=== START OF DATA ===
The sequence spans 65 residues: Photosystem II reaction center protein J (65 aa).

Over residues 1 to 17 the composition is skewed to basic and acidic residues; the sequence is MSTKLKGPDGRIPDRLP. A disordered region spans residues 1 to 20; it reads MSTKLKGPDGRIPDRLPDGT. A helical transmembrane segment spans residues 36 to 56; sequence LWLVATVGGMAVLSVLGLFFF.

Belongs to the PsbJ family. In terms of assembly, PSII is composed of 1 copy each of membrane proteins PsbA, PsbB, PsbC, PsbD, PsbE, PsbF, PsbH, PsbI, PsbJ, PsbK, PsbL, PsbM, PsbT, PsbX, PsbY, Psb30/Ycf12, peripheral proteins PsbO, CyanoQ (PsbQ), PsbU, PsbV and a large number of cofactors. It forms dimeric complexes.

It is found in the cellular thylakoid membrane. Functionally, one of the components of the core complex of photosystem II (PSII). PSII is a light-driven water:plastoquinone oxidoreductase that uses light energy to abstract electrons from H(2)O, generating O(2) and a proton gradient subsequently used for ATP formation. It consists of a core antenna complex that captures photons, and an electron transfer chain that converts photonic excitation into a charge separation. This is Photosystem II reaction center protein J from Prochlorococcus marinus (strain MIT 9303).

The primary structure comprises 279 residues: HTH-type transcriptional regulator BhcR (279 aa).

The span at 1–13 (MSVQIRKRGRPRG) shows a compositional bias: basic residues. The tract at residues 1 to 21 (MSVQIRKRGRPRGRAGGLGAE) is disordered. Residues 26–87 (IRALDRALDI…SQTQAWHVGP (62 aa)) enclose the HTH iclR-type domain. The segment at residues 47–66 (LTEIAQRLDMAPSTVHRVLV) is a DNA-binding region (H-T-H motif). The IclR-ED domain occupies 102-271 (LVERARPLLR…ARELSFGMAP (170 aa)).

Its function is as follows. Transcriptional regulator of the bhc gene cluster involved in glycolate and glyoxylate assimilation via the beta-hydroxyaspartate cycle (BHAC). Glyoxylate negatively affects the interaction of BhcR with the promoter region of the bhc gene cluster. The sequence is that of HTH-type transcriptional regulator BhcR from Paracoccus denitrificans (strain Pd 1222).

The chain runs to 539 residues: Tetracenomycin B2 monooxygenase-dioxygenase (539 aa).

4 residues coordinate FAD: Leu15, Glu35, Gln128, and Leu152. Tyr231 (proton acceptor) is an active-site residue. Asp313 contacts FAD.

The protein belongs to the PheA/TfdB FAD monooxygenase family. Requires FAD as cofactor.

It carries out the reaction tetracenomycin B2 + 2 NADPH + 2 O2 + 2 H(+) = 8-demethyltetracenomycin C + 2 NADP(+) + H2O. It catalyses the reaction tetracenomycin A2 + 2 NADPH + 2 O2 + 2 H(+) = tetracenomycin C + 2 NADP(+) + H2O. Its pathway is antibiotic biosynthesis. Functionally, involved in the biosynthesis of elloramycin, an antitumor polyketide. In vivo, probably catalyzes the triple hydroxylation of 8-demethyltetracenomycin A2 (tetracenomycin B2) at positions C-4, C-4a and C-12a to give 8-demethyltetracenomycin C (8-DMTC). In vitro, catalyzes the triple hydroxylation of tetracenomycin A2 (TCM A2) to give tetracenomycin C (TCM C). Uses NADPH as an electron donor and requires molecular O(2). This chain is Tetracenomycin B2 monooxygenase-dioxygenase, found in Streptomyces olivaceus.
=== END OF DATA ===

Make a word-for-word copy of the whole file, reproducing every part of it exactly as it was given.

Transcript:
The sequence spans 65 residues: Photosystem II reaction center protein J (65 aa).

Over residues 1 to 17 the composition is skewed to basic and acidic residues; the sequence is MSTKLKGPDGRIPDRLP. A disordered region spans residues 1 to 20; it reads MSTKLKGPDGRIPDRLPDGT. A helical transmembrane segment spans residues 36 to 56; sequence LWLVATVGGMAVLSVLGLFFF.

Belongs to the PsbJ family. In terms of assembly, PSII is composed of 1 copy each of membrane proteins PsbA, PsbB, PsbC, PsbD, PsbE, PsbF, PsbH, PsbI, PsbJ, PsbK, PsbL, PsbM, PsbT, PsbX, PsbY, Psb30/Ycf12, peripheral proteins PsbO, CyanoQ (PsbQ), PsbU, PsbV and a large number of cofactors. It forms dimeric complexes.

It is found in the cellular thylakoid membrane. Functionally, one of the components of the core complex of photosystem II (PSII). PSII is a light-driven water:plastoquinone oxidoreductase that uses light energy to abstract electrons from H(2)O, generating O(2) and a proton gradient subsequently used for ATP formation. It consists of a core antenna complex that captures photons, and an electron transfer chain that converts photonic excitation into a charge separation. This is Photosystem II reaction center protein J from Prochlorococcus marinus (strain MIT 9303).

The primary structure comprises 279 residues: HTH-type transcriptional regulator BhcR (279 aa).

The span at 1–13 (MSVQIRKRGRPRG) shows a compositional bias: basic residues. The tract at residues 1 to 21 (MSVQIRKRGRPRGRAGGLGAE) is disordered. Residues 26–87 (IRALDRALDI…SQTQAWHVGP (62 aa)) enclose the HTH iclR-type domain. The segment at residues 47–66 (LTEIAQRLDMAPSTVHRVLV) is a DNA-binding region (H-T-H motif). The IclR-ED domain occupies 102-271 (LVERARPLLR…ARELSFGMAP (170 aa)).

Its function is as follows. Transcriptional regulator of the bhc gene cluster involved in glycolate and glyoxylate assimilation via the beta-hydroxyaspartate cycle (BHAC). Glyoxylate negatively affects the interaction of BhcR with the promoter region of the bhc gene cluster. The sequence is that of HTH-type transcriptional regulator BhcR from Paracoccus denitrificans (strain Pd 1222).

The chain runs to 539 residues: Tetracenomycin B2 monooxygenase-dioxygenase (539 aa).

4 residues coordinate FAD: Leu15, Glu35, Gln128, and Leu152. Tyr231 (proton acceptor) is an active-site residue. Asp313 contacts FAD.

The protein belongs to the PheA/TfdB FAD monooxygenase family. Requires FAD as cofactor.

It carries out the reaction tetracenomycin B2 + 2 NADPH + 2 O2 + 2 H(+) = 8-demethyltetracenomycin C + 2 NADP(+) + H2O. It catalyses the reaction tetracenomycin A2 + 2 NADPH + 2 O2 + 2 H(+) = tetracenomycin C + 2 NADP(+) + H2O. Its pathway is antibiotic biosynthesis. Functionally, involved in the biosynthesis of elloramycin, an antitumor polyketide. In vivo, probably catalyzes the triple hydroxylation of 8-demethyltetracenomycin A2 (tetracenomycin B2) at positions C-4, C-4a and C-12a to give 8-demethyltetracenomycin C (8-DMTC). In vitro, catalyzes the triple hydroxylation of tetracenomycin A2 (TCM A2) to give tetracenomycin C (TCM C). Uses NADPH as an electron donor and requires molecular O(2). This chain is Tetracenomycin B2 monooxygenase-dioxygenase, found in Streptomyces olivaceus.